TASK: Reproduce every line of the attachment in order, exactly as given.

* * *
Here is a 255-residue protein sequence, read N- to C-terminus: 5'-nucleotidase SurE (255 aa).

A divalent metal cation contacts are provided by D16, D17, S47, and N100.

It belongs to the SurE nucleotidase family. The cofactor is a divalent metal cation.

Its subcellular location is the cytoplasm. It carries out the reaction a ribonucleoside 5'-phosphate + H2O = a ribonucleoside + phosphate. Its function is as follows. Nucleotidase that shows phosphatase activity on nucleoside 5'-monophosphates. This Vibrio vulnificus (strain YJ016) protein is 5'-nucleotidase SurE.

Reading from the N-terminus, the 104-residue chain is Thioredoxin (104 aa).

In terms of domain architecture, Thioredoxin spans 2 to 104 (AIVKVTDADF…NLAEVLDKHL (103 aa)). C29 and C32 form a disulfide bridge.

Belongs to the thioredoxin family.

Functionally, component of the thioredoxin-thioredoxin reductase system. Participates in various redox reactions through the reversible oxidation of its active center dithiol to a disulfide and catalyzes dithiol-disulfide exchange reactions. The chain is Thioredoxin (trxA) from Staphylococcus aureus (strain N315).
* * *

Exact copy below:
Here is a 255-residue protein sequence, read N- to C-terminus: 5'-nucleotidase SurE (255 aa).

A divalent metal cation contacts are provided by D16, D17, S47, and N100.

It belongs to the SurE nucleotidase family. The cofactor is a divalent metal cation.

Its subcellular location is the cytoplasm. It carries out the reaction a ribonucleoside 5'-phosphate + H2O = a ribonucleoside + phosphate. Its function is as follows. Nucleotidase that shows phosphatase activity on nucleoside 5'-monophosphates. This Vibrio vulnificus (strain YJ016) protein is 5'-nucleotidase SurE.

Reading from the N-terminus, the 104-residue chain is Thioredoxin (104 aa).

In terms of domain architecture, Thioredoxin spans 2 to 104 (AIVKVTDADF…NLAEVLDKHL (103 aa)). C29 and C32 form a disulfide bridge.

Belongs to the thioredoxin family.

Functionally, component of the thioredoxin-thioredoxin reductase system. Participates in various redox reactions through the reversible oxidation of its active center dithiol to a disulfide and catalyzes dithiol-disulfide exchange reactions. The chain is Thioredoxin (trxA) from Staphylococcus aureus (strain N315).